What’s the responsible way to resolve our fiscal crisis?
As we head into fall and the end of the fiscal year, the conversation in Washington will once again center around one topic: spending. Americans are expecting to witness the same dramatic showdowns and heated rhetoric. The one thing Americans aren’t expecting to hear – and what we urgently need – is for our leaders to ask the question, “What’s the responsible way to resolve our fiscal crisis?”
National Debt “Historically High.” The national debt is $16.7 trillion and the Congressional Budget Office (CBO) warns that “federal debt held by the public is projected to remain historically high relative to the size of the economy for the next decade.”
The European Union will face their own “cliff” in September as U.S. lawmakers battle to prevent the fiscal cliff at home. This European cliff has nothing to do with scheduled sequestration and tax increases, but it is a similar perfect storm.
Detroit has been in such a dire financial position that it had to turn over control of its budget to an outside board. Under the terms of a consent agreement with the state of Michigan, this outside board controls much of Detroit’s finances. So it comes as no surprise that the estimated $700-900,000 being spent on fireworks recently was met with some criticism.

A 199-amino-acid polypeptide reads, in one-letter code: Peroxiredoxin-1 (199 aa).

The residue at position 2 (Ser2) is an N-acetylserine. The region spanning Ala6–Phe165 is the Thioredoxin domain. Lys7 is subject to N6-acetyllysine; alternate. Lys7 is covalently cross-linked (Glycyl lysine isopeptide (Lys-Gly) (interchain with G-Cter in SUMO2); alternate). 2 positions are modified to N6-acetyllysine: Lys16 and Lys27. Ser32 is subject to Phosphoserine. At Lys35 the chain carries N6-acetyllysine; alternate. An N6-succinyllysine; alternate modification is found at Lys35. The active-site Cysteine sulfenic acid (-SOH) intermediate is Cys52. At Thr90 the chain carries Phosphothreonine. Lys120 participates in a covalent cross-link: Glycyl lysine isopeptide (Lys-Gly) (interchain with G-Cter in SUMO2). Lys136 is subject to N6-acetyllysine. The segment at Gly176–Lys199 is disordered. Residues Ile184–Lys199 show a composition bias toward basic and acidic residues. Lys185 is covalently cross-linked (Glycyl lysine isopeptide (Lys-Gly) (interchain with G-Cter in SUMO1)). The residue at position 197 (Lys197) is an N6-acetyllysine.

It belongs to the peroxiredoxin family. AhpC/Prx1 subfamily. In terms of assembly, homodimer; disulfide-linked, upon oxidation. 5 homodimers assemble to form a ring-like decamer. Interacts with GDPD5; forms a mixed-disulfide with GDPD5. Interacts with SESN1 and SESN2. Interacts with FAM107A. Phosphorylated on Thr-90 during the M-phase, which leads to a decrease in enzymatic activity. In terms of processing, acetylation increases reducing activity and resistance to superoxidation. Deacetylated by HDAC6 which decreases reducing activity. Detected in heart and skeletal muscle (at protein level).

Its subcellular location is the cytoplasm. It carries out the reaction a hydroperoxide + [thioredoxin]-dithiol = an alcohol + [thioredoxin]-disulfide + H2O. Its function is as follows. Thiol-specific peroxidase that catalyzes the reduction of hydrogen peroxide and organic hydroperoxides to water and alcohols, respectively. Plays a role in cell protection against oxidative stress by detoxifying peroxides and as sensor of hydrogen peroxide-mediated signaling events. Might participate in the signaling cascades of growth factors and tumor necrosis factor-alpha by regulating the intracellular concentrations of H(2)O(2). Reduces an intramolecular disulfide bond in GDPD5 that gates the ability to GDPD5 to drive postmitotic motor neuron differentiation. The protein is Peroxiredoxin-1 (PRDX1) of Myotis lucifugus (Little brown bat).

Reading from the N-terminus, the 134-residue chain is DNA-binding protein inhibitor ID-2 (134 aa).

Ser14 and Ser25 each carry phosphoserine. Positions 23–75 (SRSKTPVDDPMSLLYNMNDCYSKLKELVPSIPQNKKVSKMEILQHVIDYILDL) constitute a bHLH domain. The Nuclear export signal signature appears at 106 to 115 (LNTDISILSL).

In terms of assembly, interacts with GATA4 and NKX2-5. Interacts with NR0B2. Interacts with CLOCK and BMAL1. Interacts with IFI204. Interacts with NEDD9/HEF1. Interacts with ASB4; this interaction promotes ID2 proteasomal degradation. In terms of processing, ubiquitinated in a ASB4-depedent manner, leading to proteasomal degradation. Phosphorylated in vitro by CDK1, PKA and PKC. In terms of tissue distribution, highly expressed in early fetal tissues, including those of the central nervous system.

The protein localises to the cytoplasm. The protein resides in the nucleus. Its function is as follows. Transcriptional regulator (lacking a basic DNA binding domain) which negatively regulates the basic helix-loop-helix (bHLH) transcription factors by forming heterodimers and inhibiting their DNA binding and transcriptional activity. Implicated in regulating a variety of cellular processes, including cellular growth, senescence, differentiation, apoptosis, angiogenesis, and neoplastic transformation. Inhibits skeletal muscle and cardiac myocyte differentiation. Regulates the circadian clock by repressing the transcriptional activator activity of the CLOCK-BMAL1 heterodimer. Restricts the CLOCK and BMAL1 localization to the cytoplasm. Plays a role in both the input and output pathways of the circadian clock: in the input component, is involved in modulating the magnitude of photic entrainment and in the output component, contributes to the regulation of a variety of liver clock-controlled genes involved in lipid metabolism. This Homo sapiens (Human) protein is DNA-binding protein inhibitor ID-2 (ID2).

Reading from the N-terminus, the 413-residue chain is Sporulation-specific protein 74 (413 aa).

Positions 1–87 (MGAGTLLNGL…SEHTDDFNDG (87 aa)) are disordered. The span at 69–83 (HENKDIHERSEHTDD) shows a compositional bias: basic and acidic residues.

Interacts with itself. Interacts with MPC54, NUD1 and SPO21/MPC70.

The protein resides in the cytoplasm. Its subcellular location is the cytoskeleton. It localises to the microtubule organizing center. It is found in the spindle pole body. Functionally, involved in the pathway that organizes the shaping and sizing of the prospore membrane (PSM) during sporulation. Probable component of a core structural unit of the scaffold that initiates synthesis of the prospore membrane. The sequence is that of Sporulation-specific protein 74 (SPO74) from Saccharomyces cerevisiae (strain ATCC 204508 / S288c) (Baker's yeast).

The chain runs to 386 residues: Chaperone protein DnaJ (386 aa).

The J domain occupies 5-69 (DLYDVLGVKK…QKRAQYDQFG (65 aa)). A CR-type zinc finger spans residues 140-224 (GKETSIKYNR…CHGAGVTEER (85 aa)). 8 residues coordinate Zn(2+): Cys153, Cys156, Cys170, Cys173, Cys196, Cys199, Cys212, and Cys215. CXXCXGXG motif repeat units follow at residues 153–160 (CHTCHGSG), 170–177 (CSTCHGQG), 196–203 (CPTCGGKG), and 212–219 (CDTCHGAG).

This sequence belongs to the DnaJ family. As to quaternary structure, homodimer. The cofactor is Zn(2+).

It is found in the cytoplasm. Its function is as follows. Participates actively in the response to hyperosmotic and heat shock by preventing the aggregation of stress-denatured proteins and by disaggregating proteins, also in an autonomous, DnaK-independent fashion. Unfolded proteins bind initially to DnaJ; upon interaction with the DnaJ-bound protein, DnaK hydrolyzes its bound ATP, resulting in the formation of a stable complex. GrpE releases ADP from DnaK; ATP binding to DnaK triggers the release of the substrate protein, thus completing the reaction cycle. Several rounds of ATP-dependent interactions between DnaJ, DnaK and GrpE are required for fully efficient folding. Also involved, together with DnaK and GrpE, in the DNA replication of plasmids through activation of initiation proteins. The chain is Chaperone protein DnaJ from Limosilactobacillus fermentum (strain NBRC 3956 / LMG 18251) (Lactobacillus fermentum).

In an unexpected move today, the G7 group of industrialized nations held an emergency meeting to discuss the deteriorating economic situation in Europe and the urgent need to recapitalize banks in Spain.
If you can’t solve your own debt crisis, don’t you think it’s silly to try and solve someone else’s debt problems? Not the administration.
According to the Associated Press, 20% of adults say the economy is in good shape and 64% think it is in poor shape. What do you think?
The protests in Greece have shown that Greeks are unsatisfied with the economy. Americans too are in desperate need of jobs and demand deficit reduction from Washington. Check out our latest inforgraphic on the statistics of the two countries and their three main parallels.
Once again, Greece finds the international community questioning its ability to pay its debts. Default and an exit from the Euro Zone (or countries which share the Euro as a common currency) threatens on the horizon. Here in the U.S., we face high debts and have a lowered credit rating due to Washington’s inability to agree on deficit reduction. Just how alike are our two nations?